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This study examined the effects of model-similarity cues on motor performance and self-efficacy. Specifically, the study was designed to determine which characteristics of a model (sex or ability) subjects perceived as the more salient similarity cue. This study was a replication and extension of the no-talk model conditions employed in the Gould and Weiss (1981) study. Female college students (N=100) with limited or no athletic experience were randomly assigned to one of four modeling conditions (an athletic male model, an athletic female model, a nonathletic male model, or a nonathletic female model) or to a no-model (control) group. After viewing a videotaped demonstration of the model performing a leg-extension endurance task, each subject performed three trials. Subjects completed self-efficacy questionnaires on two occasions. Only those subjects indicating that it was moderately to very important for them to do well on the task were used in the analyses (N=69). Results replicated those in Gould and Weiss's study in that subjects in the nonathletic-model groups extended their legs significantly longer than subjects in the athletic-model groups. In addition, subjects in the nonathletic-model conditions reported higher levels of efficacy compared to subjects in the athletic-model conditions. Our finding extends Gould and Weiss's study in that it suggests that model ability is a more salient similarity cue than model sex for nonathletic or unskilled female observers.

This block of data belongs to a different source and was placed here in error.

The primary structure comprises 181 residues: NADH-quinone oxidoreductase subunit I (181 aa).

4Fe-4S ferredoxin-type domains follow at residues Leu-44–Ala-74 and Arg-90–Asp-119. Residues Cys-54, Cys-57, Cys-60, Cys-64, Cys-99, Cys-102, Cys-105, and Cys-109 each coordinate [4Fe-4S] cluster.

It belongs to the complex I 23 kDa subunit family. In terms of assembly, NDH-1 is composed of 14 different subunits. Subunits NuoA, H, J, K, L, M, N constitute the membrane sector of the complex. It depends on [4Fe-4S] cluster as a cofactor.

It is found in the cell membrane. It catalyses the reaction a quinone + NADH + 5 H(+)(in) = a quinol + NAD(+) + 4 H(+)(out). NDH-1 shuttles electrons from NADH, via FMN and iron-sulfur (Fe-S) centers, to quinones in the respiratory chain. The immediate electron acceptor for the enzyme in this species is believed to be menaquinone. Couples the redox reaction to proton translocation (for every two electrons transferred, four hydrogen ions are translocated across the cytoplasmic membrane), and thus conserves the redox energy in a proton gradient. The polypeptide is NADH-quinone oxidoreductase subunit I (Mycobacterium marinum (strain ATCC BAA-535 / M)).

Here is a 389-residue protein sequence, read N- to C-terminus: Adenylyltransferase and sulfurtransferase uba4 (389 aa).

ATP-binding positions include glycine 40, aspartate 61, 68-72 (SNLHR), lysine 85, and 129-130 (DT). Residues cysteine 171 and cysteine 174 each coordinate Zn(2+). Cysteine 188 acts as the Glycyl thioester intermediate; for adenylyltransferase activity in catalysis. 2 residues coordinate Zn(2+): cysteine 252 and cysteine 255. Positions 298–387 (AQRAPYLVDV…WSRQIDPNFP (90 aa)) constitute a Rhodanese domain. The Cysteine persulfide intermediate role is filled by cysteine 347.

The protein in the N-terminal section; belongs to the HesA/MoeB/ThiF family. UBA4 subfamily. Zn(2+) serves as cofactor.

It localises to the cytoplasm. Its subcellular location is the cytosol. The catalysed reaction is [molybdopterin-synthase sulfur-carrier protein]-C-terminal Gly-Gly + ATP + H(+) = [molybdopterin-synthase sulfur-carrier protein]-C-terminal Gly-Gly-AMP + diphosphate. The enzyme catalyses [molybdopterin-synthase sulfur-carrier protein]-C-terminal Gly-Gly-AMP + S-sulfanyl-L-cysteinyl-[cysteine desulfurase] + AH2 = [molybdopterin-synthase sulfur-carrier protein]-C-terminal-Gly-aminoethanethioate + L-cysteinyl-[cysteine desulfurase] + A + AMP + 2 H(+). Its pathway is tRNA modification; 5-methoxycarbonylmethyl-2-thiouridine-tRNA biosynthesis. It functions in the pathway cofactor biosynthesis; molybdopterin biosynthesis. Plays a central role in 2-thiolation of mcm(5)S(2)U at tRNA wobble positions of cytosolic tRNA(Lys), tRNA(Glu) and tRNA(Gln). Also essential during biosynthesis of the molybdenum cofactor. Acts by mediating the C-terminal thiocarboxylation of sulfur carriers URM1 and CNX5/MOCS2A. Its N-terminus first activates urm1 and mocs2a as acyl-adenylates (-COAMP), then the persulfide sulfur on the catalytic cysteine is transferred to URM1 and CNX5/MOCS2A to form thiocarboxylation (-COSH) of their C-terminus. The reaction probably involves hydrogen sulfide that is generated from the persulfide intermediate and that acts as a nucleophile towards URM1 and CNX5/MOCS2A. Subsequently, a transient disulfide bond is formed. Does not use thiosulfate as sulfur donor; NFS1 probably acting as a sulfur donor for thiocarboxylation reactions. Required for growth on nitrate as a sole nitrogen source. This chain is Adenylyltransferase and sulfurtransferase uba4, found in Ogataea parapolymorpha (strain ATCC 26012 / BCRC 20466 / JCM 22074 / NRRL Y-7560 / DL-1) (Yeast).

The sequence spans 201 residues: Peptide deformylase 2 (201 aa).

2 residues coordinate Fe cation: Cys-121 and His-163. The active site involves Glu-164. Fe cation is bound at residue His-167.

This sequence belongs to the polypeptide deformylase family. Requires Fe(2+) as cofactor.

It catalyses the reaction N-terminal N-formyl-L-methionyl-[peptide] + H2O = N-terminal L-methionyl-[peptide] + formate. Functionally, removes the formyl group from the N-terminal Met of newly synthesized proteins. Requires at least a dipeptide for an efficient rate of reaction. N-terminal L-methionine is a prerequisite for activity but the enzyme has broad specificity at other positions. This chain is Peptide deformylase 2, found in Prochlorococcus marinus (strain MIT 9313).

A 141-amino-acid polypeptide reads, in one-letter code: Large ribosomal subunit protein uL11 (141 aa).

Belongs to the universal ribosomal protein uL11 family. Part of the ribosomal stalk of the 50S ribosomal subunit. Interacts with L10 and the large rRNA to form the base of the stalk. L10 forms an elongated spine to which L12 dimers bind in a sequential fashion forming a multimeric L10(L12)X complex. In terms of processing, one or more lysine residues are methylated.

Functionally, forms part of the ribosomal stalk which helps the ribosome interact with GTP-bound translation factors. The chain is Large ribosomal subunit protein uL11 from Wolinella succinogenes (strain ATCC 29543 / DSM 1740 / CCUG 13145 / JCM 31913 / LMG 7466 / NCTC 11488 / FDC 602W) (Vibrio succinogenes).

T.R. George is now with the Division of Kinesiology at The University of Michigan, Ann Arbor, MI 48109. D.L. Feltz and M.A. Chase are with the Department of Physical Education and Exercise Science at Michigan State University, East Lansing, MI 48824.